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The Democrats’ unconstitutional attempt to give Washington, DC, a seat in the House of Representatives through legislation is out of gas. Why? Not enough members are willing to concede that the 2nd Amendment applies to residents of the city. From the Washington Times, Gun provision foils D.C. voting rights bill
House Majority Leader Steny H. Hoyer said the bill was on hold indefinitely, conceding that Democratic Party leaders are stymied by an amendment to the measure that would scale back the city’s tough anti-gun laws.
“I don’t think we’re going to be able to move the bill at this time,” the Maryland Democrat told reporters on Capitol Hill.
House Democratic leaders are torn between championing D.C. voting rights and fighting a rollback of gun laws backed by the National Rifle Association, which enjoys widespread support from Republicans and conservative Blue Dog Democrats.
…The amendment by Sen. John Ensign, Nevada Republican, would have overturned the city’s gun laws, which essentially ban ownership of handguns and are among the toughest gun control measures in the country.
Strange thing, isn’t it, when the people who claim DC residents have a right that doesn’t exist under the Constitution balk at ensuring them a right that does. It’s almost as if it’s not about individual rights at all.
Washington, D.C., is on the road to obtaining a voting member in the House of Representatives. Tuesday the Senate voted to cut off debate 62-34 on the Voting Rights Act. President Obama has said he’ll sign it if it survives court challenges.
The court challenge is a formidable obstacle, because the legislation is unconstitutional. The Foundry at the Heritage Foundation sets it out in The Constitution is Clear: DC is a Federal City.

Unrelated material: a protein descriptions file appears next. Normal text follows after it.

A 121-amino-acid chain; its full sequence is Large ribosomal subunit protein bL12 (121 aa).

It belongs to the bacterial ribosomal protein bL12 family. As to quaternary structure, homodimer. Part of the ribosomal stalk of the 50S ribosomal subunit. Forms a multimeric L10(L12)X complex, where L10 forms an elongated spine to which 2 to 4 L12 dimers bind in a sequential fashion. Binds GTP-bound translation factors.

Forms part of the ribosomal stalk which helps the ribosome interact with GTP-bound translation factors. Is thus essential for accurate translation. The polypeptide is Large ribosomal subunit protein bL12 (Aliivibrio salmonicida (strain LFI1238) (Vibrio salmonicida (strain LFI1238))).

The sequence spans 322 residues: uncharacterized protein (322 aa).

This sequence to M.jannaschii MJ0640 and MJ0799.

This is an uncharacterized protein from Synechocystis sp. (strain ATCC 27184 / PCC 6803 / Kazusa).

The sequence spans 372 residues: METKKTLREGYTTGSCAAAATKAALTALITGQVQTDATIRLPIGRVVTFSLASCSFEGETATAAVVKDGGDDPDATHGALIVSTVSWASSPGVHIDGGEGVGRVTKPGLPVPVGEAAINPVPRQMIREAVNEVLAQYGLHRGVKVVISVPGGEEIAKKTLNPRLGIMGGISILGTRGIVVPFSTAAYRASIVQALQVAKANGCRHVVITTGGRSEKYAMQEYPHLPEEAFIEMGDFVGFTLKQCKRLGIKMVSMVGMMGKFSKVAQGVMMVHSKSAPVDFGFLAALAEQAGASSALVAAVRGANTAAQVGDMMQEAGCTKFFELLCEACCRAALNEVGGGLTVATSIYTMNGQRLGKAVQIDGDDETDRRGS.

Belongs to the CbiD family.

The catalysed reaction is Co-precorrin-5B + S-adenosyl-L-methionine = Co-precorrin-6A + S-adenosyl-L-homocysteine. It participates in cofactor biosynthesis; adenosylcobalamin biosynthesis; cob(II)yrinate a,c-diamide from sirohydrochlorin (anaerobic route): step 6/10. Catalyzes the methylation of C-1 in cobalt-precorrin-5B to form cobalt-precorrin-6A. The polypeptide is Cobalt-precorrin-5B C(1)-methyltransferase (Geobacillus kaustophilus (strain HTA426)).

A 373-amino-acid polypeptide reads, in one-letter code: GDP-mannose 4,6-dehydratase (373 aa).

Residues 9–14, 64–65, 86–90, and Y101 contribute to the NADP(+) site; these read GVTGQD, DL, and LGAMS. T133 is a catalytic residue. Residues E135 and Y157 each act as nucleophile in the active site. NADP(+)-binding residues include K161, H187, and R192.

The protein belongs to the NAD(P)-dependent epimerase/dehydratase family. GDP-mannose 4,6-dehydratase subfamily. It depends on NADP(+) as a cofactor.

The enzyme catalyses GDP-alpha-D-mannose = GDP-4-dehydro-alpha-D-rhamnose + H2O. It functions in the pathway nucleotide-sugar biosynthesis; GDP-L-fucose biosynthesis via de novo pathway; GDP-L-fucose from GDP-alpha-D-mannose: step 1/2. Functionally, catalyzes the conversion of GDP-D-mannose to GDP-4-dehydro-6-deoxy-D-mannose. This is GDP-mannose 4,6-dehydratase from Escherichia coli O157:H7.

A few highlights:
Congress Doesn’t Have the Authority: Congress lacks the constitutional authority to simply grant the District a voting representative, as the Constitution explicitly limits such representation to states alone. Members of Congress are bound by their oath to reject proposals that violate the Constitution.
Article I, Section 2: “Representatives…shall be apportioned among the several States.” The District, as courts and Congress have long agreed, is not a state.
Constitutional Amendment: Congress cannot alter the Constitution by itself; an amendment, passed by two-thirds of the House and Senate and ratified by 38 states, is required.
Statehood: While the Constitution grants Congress authority to legislate for the District, this does not grant Congress the authority to violate other provisions of the Constitution. Thus, Congress can no more rely on this authority to add a representative in violation of the Art. I, Sec. 1 requirement that representatives be apportioned to the several “states” than it could rely on the Post Office Clause to ban criticism of the Post Office, which would violate of the First Amendment. Both would be unconstitutional acts.
Precedent: Granting the city a voice in presidential elections required an amendment, the 23rd. The last serious attempt to give the District voting representation was in the form of an amendment, which passed Congress but was not ratified by the required number of states.
Liberal Scholars Agree: Liberal Constitutional scholar Jonathan Turley, an advocate of direct congressional representation for DC, says it would be “ridiculous to suggest” that delegates to the Constitutional Convention would have worked out such specific language and rules for Congress “only to give the majority of Congress the right to create a new form of voting members from federal enclaves like the District.”
People in D.C. having representation is fine with me. But do it by Constitutional amendment.